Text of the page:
The Sad Reason Wild Axolotls Are Critically Endangered

You've probably seen the Mexican walking fish, or axolotl, before. In recent years the amphibian has become an internet sensation, the subject of memes in light-hearted corners of the internet such as Reddit and TikTok. Famous for their cute, apparently smiling faces, axolotls, which are a species of salamander, are frequently compared to cute animated characters, such as Pokemon. Their online celebrity has made the axolotl particularly desirable in the domestic pet market, especially the leucitic white and pink varieties which appear especially cartoonish. 

Axolotls are also of great interest to scientists, due to the species' profound and surprising regenerative abilities: like other salamanders, they are able to shed and regrow their limbs. They have also been found to be resistant to cancer cells, raising the possibility that they might be instrumental in developing a cure for cancer among humans.

But while this means that about 1 million axolotls exist in fish tanks worldwide, their habitats in their native Mexico have largely disappeared, while the species has been pushed to the brink of extinction. According to The IUCN Red List of Endangered Species, axolotls are critically endangered, with between 50 and 1000 specimens believed to exist in the wild. One study claims that the population shrank by around 90% between 2005 and 2009 alone, according to the Smithsonian Magazine.

The native axolotl's last remaining habitat

The axolotl's name derives from Xolotl, a fire god worshipped in the Aztec Empire that existed in what is now Mexico in the 15th and 16th centuries, who is said to have transformed himself into a salamander, according to the World Wildlife Fund. The name indicates the amphibian's long cultural importance in the region historically, while today it is still considered a symbol of Mexico as a nation.

However, Mexico itself is proving to be an inhospitable environment for the critically endangered axolotl. The IUCN Red List of Endangered Species claims that the animal is now found living wild in three deep-water locations in the Mexican Central Valley. As the Smithsonian Magazine makes clear, the most important of these to the species' survival is Lake Xochimilco, a body of water southeast of Mexico City which is reportedly the last remaining habitat where native axolotls are found.

In recent decades, the lake has come under pressure from urbanization and pollution to such a degree that it has decimated axolotl numbers. Where previously the axolotl was at the top of the food chain in Lake Xochimilco, the introduction of predatory fish to the water — such as tilapia, which were first released into the area to supply the local fishing industry — have meant that axolotls now have to compete for food sources, while juvenile axolotls have become prey themselves.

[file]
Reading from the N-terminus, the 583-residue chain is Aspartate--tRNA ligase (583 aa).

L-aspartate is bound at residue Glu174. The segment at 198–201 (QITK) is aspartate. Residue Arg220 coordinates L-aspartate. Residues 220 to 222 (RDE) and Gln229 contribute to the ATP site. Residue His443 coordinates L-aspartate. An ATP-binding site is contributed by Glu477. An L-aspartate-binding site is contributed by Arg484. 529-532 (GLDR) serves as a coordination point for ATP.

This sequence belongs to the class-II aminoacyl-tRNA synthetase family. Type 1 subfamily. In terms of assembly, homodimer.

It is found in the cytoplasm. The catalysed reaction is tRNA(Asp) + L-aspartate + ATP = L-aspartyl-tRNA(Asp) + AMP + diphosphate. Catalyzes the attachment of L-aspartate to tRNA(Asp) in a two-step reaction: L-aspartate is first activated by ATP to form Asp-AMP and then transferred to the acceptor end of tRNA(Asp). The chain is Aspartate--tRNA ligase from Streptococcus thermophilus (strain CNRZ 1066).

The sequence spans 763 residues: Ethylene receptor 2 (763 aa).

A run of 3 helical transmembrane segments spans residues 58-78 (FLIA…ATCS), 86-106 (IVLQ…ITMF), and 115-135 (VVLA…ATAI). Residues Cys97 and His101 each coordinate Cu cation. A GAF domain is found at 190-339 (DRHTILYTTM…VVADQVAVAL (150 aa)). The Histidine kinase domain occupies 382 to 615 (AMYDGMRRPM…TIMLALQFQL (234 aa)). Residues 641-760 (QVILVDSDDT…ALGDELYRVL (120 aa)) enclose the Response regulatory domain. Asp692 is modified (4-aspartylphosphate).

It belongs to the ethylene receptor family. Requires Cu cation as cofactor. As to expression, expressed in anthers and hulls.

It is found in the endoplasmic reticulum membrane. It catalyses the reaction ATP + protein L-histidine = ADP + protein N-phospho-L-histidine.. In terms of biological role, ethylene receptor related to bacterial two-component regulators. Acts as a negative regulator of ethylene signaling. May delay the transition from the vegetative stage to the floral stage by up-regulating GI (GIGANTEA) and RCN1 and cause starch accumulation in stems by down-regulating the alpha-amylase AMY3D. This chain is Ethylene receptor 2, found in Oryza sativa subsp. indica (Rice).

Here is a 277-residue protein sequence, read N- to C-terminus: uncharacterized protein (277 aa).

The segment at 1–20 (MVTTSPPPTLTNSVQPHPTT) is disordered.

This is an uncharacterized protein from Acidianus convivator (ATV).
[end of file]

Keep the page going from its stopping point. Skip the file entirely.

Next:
Can wild axolotls survive?

The gulf in numbers between the estimated 1 million axolotls in captivity around the world and the few scores still left in their natural habitat is grimly ironic for many naturalists — while humans have proven to be especially fond of the cute and biologically extraordinary animal, little has been collectively achieved to secure their survival in the wild for future generations. And frustratingly, the inbred nature of most of those specimens that exist in captivity means there is little chance of their being reintroduced to the wild for breeding purposes.

Nevertheless, in recent years there have been concerted efforts between scientists and local people in the Mexican Central Valley to improve conditions for wild axolotls. Now, conservation efforts exist through the tourism industry, with local boatmen trained to give tours of the lake and explain the axolotl's role in the area's ecosystem. The fishing industry is also changing, and being encouraged to revert to older methods that ensure the axolotl population has adequate breeding grounds. Pollution and the effects of agricultural runoff also need to be addressed.

Meanwhile, redevelopment of the area as a satellite for commuters working in Mexico City means protectors of the beloved axolotl are fighting on yet another front. Again, it will take the cooperation of experts and locals to give these critically endangered amphibians a fighting chance of staging a miraculous bounceback.